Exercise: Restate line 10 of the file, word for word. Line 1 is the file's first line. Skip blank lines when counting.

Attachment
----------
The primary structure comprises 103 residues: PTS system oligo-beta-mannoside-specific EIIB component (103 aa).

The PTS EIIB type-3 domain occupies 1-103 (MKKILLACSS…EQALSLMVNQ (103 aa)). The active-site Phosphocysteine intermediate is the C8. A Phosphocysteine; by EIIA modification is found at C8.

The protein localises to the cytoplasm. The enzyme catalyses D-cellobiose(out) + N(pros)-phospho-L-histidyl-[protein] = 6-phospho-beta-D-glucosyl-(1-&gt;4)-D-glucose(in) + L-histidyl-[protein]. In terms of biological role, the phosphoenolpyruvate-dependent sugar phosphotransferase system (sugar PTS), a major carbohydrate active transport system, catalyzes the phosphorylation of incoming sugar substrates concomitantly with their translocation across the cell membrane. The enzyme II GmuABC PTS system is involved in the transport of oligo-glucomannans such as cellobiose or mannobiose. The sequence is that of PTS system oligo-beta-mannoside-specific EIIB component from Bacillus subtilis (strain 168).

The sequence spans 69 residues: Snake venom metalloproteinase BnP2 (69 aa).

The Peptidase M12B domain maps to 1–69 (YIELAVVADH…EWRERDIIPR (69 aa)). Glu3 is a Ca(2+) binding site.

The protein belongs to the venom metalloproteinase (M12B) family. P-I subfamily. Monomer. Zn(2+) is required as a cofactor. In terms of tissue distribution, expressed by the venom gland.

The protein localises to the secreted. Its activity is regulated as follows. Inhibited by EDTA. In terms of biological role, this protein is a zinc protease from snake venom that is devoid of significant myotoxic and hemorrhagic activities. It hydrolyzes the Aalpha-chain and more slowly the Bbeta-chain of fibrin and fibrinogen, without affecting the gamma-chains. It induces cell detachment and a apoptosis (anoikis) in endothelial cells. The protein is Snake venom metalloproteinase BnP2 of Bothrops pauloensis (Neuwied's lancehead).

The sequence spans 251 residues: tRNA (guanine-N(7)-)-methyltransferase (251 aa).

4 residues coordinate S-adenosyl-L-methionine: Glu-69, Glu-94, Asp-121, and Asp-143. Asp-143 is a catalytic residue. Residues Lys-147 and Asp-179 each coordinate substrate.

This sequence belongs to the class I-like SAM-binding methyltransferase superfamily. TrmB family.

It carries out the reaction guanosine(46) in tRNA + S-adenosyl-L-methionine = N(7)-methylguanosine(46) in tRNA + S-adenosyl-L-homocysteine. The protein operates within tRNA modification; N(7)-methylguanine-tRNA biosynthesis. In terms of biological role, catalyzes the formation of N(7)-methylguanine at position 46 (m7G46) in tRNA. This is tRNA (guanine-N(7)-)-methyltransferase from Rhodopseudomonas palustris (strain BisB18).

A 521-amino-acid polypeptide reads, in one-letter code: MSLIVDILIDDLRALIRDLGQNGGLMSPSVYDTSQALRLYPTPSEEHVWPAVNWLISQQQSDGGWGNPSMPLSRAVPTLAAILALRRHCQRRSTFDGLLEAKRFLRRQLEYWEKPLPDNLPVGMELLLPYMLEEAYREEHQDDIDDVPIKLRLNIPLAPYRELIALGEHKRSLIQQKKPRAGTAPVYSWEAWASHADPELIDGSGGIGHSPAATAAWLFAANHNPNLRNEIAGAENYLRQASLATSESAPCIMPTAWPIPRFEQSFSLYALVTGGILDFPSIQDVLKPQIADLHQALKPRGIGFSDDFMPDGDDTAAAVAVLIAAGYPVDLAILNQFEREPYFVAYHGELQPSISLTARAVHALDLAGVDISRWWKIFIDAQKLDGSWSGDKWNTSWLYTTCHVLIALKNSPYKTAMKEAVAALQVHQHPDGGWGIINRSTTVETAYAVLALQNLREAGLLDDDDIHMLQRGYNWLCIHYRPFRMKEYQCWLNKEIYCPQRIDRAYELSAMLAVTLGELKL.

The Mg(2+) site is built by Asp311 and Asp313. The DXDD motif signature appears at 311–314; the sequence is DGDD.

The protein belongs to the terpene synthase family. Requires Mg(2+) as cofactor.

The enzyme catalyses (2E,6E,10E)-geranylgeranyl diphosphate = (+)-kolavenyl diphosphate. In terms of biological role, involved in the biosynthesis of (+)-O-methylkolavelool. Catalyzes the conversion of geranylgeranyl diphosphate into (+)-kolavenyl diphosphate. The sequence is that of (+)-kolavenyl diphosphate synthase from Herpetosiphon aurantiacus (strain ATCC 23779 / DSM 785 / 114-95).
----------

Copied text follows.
This sequence belongs to the class I-like SAM-binding methyltransferase superfamily. TrmB family.